Horton: The Christian Faith – Chapter 1: Dissonant Dramas I

Michael Horton explains why he wrote The Christian Faith:

For chapter 1: Dissonant Dramas: Paradigms for Knowing God and the World Horton starts by stating: “The opening claim of this systematic theology is that the triune God is the object of theology and that this God is knowable because he has revealed himself to us.” (p. 35) Just as John Calvin did in The Institutes of Christian Religion, Horton starts with knowing God.

To help make sense of the dissonant dramas in our world Horton uses an interesting paradigm from Paul Tillich. Tillich was a German existentialist philosopher and theologian who lived in the 20th century. I have read one of his books but not Theology of Culture from which this paradigm comes. Tillich said that all of the philosophical theories could be grouped under two paradigms: overcoming estrangement and meeting a stranger. Horton adds a third, the stranger we never meet. (p.36) When I first read this I was not sure what he met but as he goes through different narratives (worldviews) I found it to be a helpful paradigm.

Starting with pantheism and panentheism, Horton states that “the first grand narrative erases (or tends to erase) the infinite-qualitative distinction between God and creatures”. The lines are blurred and this starts with a dualism in such writers as Plato. “The divine is somehow buried with us”, and “does not enter into times and places he has created.” This concept of the Creator with creation was part of Greek philosophy and continued in the second century with Gnosticism. Even later in Western Christianity, among the mystics there was this pantheistic bent, which continued with the radical mysticism in the Middle Ages.

Horton views atheism and deism as the stranger we never met. He sees similarities between pantheism and atheism, as they both believe that there is only one kind of reality. “Pantheism assumes that the upper world is real and this world is mere appearance, while atheism assumes that the upper world is real and this world is nonexistent.” (p.40) He offers in chart form these four worldviews and their beliefs about God. He ends this section with “in sharp contrast, the biblical narrative tells the story of the triune God who created all of reality (visible and invisible) out of nothing for his own glory…”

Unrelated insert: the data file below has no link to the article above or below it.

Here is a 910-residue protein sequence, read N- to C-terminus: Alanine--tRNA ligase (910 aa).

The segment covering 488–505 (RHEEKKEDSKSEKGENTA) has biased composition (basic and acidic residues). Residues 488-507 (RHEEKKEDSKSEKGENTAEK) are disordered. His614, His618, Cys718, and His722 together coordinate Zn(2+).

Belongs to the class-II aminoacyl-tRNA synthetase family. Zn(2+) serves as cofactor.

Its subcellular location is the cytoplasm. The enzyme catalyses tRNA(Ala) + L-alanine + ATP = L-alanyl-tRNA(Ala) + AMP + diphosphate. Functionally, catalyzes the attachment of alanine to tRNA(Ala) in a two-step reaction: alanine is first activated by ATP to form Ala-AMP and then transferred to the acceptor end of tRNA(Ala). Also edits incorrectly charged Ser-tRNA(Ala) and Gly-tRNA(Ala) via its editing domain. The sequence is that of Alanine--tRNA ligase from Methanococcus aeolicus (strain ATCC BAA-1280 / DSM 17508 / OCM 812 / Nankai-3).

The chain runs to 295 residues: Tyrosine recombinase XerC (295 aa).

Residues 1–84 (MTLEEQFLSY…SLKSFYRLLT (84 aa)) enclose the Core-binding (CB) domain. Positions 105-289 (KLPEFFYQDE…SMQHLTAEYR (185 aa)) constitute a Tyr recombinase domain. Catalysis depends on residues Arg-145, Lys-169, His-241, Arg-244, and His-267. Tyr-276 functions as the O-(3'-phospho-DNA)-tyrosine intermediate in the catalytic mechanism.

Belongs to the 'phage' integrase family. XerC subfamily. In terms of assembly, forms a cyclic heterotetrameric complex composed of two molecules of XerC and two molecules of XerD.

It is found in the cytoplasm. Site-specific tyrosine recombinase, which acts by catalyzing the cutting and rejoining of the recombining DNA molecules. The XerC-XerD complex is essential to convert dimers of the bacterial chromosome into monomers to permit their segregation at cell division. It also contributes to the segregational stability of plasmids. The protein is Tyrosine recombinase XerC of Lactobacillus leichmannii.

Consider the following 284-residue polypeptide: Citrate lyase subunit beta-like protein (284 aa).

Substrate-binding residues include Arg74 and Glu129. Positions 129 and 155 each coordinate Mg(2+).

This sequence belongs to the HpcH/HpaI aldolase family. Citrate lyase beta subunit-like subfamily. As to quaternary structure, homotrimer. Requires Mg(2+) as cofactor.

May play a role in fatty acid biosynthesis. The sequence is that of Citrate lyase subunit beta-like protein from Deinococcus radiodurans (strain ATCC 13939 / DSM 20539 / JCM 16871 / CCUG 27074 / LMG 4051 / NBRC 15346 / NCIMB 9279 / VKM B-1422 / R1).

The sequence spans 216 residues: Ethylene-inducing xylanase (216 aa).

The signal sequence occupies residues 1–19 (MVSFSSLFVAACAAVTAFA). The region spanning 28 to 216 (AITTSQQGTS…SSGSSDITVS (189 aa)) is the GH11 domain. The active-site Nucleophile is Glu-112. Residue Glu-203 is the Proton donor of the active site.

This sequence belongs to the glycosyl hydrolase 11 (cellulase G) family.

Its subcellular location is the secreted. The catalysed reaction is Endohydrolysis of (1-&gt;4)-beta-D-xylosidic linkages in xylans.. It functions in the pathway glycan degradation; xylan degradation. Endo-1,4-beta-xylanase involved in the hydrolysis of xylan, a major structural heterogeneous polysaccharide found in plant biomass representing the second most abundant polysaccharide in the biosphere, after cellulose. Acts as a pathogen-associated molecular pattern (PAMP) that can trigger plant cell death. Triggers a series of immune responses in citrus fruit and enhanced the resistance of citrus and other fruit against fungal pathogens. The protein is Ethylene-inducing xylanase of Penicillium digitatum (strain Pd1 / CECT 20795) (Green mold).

I found this section helpful as I agree with Horton that we see more and more people in 21st century America who are either pantheist, panentheist, atheist or deist. I teach a course for 11th graders entitled “Building a Christian Worldview”. We start with God and creation and discuss what it means to be created imago deo and learn the creation mandate. After much discussion on the concept of worldviews we start with the Ancient Greeks and go through Western Civilization to the 21st century looking at the philosophy of each age and how that is reflected in its literature and arts. We compare these philosophies with a Christian perspective. We see how our culture has gotten to the place it is today.

The goal is for students to take what they have been taught from their parents and their church and be able to use it as they look at different philosophies. They are coming to understand what a Biblical worldview is and solidify what they believe. We want to “see to it that no one takes (them) captive by philosophy and empty deceit, according to human tradition, according to the elemental spirits of the world, and not according to Christ.” Colossians 2:8 (ESV). And we want them to be able to “destroy arguments and every lofty opinion raised against the knowledge of God, and take every thought captive to obey Christ.” 2 Corinthians 10:5 (ESV).

Having said that though, is that not what we want to be teaching our own children, and for that matter ourselves? Horton has given a helpful paradigm to teach my students and to use myself, so we can discern the narrative of those around us, articulate the truth and  dialog and with those who have not met the Stranger. As we dialog with others some may, by God’s grace come face to face with the One who will then no longer be a Stranger.

How did you meet the Stranger?

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One Response to Horton: The Christian Faith – Chapter 1: Dissonant Dramas I

  1. Pingback: Horton: The Christian Family – Chapter 1: Covenant and Epistemology | Drawing the Line Somewhere

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